Friday, November 20, 2009

Abortion & Woman of Color

Taken from Heartbeat International, here are some disturbing facts about abortion in America and how it disportionately affects women of color:
"Presently, America’s pregnancy help centers are set up in predominantly white, suburban, and small-town communities. This reflects the demographics of our current movement. But long ago, Planned Parenthood explicitly identified its profit centers: "young women, low-income women, and women of color" (Planned Parenthood Plan of Action, 1997). Studies show that 62.5% of Planned Parenthood facilities are located in cities where Blacks represent a higher percentage of the population compared to the overall population of the state. (

Black women, who represent 12% of the female population, suffer 36% of all abortions. Latina women represent 13% of the female population but suffer another 20% of all abortions. Together, they suffer 56% of all abortions yet they represent only 25% of our nation’s population.

Rev. Clenard Childress, Northeast Region President of the Life Education And Resource Network (L.E.A.R.N.), explains the numbers: "The abortion industry kills as many Black people every four days as the Klan killed in 150 years. Since 1973, legal abortion has killed more Blacks than AIDS, cancer, diabetes, heart disease and violent crime combined."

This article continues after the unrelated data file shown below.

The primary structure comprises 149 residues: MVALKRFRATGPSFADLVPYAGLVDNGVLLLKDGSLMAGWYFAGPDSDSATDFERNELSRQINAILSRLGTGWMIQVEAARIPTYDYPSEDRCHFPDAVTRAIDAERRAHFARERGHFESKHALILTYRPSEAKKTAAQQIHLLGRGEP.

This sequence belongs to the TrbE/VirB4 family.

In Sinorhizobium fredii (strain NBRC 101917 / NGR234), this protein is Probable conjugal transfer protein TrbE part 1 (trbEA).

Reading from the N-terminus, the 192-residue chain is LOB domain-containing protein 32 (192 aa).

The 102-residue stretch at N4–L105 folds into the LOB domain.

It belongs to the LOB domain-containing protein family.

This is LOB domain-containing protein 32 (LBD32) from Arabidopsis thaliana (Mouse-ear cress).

You can read the complete Lifelines article here. Thanks to John Piper for the link to the article.

Thursday, November 12, 2009

A Teacher Who Cares

In this modern age of technology, many of us have grown accustomed to sending a birthday greeting to our friends and family by posting a short note on their Facebook Wall. It's quick and simple and let's others know that you're thinking of them on their special day.

But what if we were to send an actual card with a handwritten note to all those friends? What if it was over 2,500 people that we did this for every year?